Learning to Respond Better to Sexual Assault

Learning to Respond Better to Sexual Assault February 15, 2019

Those who’ve read my about page, or have been reading this blog for long, know that because of my positive experiences with the Church of Jesus Christ, my first response when people try to criticize the Church is to rush to its defense.

This is what happened last week when a few stray bloggers tried to twist devastating news about a sexual assault coming to light into a church conspiracy cover-up. And while I stand by what I wrote, I wondered in the days afterward if it was the best thing to say.

I reached out to Amber Richardson who hosts the podcast “On Sovereign Wings” where she interviews sexual assault survivors connected to the Church to talk about the story and the best ways to respond.

Christopher: Tell my readers about the podcast you’re doing and the project around it.

On Sovereign Wings Podcast Artwork Image

Amber: ‘On Sovereign Wings’ is especially designed for female sexual assault survivors who are connected to the Church of Jesus Christ of Latter-day Saints. I collaborate with Tasha Diaz, a sex therapist, and Mae Warner, an event planner.

Together we produce episodes and in-person events for our listeners. When I’m not recording Tasha’s insights or staging events with Mae, I’m interviewing survivors. Capturing and broadcasting their stories is my speciality and what I enjoy doing most within ‘On Sovereign Wings.’

What inspired you to start the project?

I also work as a producer for a YouTube series called “Splitting the Sky,” which is now nearing completion. We’ve had quite a number of women reach out to us and ask to be interviewed over the lifespan of the project. Exactly half of those women had stories about sexual assault that they wanted to share.

In conjunction with the #metoo movement, this occurrence made me realize that sexual assault is just as prevalent inside the Church as it is outside. I felt that someone needed to create a bridge between the resources outside the Church and the conditions of faith within it because my small sample size told me that there was a great need.

If you were to generalize, what are some ways being in the church has helped the survivors you’ve interviewed?

I would say that the survivors I’ve interviewed so far have a base of faith in place that has played a major role in their healing. In this case, I define faith as the belief that difficult things can be transcended or the belief that difficult things can one day make sense. That faith is a great gift, and I believe the Church can and does offer it to its constituents. That has certainly been true in my case.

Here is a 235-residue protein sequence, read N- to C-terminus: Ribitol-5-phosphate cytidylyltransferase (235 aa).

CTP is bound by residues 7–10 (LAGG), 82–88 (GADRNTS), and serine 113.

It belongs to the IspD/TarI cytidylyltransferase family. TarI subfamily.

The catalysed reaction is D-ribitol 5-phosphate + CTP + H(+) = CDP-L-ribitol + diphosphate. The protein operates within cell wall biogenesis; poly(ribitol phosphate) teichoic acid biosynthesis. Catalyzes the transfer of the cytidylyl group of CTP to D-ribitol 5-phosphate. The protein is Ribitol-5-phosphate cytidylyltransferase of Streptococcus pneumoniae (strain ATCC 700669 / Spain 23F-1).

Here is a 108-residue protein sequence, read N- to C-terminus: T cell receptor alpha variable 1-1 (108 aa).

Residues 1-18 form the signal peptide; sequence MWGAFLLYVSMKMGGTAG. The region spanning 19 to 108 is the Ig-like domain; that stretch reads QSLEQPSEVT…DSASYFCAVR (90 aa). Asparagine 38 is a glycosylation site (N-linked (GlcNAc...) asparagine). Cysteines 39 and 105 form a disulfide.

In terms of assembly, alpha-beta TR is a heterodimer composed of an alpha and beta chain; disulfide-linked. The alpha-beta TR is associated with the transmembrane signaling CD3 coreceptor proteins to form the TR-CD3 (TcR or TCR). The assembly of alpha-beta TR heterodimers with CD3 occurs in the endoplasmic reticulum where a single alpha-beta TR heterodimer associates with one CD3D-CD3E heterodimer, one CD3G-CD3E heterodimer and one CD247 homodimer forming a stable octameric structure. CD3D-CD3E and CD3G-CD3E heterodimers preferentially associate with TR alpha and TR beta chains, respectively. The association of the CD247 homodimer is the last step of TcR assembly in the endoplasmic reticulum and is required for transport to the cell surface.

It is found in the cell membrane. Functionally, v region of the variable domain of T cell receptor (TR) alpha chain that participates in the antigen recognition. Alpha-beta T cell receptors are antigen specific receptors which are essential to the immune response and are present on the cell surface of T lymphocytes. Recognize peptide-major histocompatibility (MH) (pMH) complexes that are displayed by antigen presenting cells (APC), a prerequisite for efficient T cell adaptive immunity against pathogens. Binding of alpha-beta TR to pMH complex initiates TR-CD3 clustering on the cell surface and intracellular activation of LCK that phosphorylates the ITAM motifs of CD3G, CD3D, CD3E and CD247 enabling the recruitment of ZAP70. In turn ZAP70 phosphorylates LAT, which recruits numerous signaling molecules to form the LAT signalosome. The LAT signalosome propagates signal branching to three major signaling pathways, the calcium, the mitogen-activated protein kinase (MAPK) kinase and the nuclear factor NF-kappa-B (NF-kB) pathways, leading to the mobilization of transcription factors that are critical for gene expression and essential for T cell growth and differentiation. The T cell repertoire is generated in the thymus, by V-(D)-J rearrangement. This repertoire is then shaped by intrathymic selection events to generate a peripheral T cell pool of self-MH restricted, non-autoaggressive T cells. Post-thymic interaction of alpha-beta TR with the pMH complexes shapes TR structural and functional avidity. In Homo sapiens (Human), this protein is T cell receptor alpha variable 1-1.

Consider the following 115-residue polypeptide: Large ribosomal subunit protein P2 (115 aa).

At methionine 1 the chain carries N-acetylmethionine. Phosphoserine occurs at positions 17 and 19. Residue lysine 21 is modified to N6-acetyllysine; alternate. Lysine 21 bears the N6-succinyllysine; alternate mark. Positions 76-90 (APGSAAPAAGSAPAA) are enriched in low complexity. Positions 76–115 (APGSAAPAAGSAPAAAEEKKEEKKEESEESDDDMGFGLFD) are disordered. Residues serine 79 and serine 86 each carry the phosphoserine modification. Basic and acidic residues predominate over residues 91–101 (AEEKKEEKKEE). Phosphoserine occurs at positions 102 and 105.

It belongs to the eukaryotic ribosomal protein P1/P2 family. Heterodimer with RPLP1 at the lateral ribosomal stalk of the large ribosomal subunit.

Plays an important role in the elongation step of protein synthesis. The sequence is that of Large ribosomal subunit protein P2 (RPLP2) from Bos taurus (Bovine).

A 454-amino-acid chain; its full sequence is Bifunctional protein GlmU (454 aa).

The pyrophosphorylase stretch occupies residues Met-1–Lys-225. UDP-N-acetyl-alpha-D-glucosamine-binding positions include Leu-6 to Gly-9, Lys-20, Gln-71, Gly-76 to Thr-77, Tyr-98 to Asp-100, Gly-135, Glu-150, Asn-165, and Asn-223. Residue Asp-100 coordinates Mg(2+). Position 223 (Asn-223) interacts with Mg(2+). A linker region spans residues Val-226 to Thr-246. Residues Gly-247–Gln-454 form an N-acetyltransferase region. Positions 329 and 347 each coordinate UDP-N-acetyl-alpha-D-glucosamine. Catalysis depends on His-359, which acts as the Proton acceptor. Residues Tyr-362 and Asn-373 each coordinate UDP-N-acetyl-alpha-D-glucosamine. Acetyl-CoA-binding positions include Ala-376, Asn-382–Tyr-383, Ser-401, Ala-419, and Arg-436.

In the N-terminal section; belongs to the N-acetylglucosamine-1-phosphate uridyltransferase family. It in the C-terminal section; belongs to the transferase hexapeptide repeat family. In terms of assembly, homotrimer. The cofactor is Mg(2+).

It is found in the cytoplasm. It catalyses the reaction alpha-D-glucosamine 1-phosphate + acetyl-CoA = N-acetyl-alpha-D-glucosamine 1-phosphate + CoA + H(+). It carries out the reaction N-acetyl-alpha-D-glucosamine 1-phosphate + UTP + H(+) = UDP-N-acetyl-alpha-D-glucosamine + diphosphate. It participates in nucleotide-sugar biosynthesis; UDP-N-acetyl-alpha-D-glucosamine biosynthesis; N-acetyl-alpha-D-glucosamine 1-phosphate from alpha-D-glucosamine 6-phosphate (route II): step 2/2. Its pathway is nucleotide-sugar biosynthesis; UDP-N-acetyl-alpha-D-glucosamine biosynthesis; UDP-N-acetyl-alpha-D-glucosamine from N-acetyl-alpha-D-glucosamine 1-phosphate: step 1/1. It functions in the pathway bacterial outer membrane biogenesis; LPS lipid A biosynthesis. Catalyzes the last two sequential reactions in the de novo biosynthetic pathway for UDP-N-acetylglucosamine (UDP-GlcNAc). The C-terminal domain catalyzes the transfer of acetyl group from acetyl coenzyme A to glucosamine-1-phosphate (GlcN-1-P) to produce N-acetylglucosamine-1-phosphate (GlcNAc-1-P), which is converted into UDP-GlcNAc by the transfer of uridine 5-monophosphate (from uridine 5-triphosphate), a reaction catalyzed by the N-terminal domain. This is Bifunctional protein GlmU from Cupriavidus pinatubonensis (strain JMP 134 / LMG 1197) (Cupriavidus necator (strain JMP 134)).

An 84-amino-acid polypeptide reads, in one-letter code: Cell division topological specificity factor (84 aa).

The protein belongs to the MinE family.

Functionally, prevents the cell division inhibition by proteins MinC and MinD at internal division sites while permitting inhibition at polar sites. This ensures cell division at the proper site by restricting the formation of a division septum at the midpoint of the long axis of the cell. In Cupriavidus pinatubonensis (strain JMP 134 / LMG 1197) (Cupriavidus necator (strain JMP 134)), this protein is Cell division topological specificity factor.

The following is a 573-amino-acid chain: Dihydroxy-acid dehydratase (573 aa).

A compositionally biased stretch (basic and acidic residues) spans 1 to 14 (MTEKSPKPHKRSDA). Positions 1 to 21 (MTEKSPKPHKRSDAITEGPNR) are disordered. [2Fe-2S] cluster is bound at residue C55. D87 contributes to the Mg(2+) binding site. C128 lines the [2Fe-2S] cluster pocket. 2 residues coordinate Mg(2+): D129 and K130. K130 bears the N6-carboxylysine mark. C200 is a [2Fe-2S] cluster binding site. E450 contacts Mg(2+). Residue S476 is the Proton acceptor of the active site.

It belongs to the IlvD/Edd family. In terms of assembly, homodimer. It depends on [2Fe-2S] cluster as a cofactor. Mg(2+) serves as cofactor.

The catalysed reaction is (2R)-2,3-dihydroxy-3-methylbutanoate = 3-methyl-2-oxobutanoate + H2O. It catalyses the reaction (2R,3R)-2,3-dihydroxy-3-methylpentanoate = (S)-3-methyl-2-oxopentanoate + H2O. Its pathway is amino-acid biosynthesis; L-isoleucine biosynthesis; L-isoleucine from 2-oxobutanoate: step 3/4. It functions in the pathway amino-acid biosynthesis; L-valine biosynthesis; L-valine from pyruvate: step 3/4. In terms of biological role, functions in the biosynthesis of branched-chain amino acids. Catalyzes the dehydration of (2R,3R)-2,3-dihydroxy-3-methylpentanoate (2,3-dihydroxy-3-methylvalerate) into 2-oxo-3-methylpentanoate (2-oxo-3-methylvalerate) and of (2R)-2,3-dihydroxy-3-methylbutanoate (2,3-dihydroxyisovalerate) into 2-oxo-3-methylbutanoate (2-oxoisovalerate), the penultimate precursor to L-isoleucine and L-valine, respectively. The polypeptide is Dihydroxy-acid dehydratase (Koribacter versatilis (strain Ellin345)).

On the other side, what are ways being in the church has complicated or made their experiences worse?

This is the best analogy I can think of to describe an experience that seems to be all too common among sexual trauma victims within the Church. It’s imperfect, but hopefully communicative.

Imagine that you had been struck by a drunk driver. You were hurt pretty bad. You ended up hospitalized and perhaps your ward, maybe even your bishop, came to visit you in that hospital room. Now let’s imagine that nobody in that room could see you bleeding. Can you imagine how isolating that would be? It’s especially complicated when your bishop, this man who is supposed to represent the greatest of healers, is completely blind to your trauma. hand person people girl night sweet morning boy kid home cute asian love portrait young spring relax sleeping peaceful small child human care rest room lifestyle japan healthy bedroom baby childhood life nap son close up face family sleep dream innocent relaxation happy japanese bed infant toddler eye little skin new tired resting adorable lying pajamas emotion okinawa baby boy bedding sense bedtime human positions human action

In this scenario, can you imagine how absurd and premature it would be if your bishop counseled you to forgive, or went digging for some evidence that you were at fault for what happened to you? This general blindness to this specific kind of trauma (which is extremely prevalent in Utah where 1 in 3 women experience sexual assault as opposed to 1 in 4 women nationally) compounds the healing process and makes it very hard to give voice to your experience, as a survivor.

What are things individual members of the church can say or do to be part of the solution and not add to the problem?

This topic breeds defensiveness in almost everyone. You might feel defensive because you have trauma you haven’t processed yet and hearing someone else’s story is triggering your own. Or you might feel defensive because you are perceiving an attack on your sex, on the Church, or perhaps even on yourself in some inadvertent way.

I would say, if you are feeling defensive take a moment and ask yourself, “Why? What do I need to process here?” If you’re uncomfortable doing that, then perhaps it would be wise to respectfully step back from the situation. It’s so much better to tell someone, “I don’t know what to say,” than it is to say something that might deepen divides and worsen pain.

This came on from the news that Sterling van Wagenen confessed to sexual assault in the early nineties. How’d you respond to that news?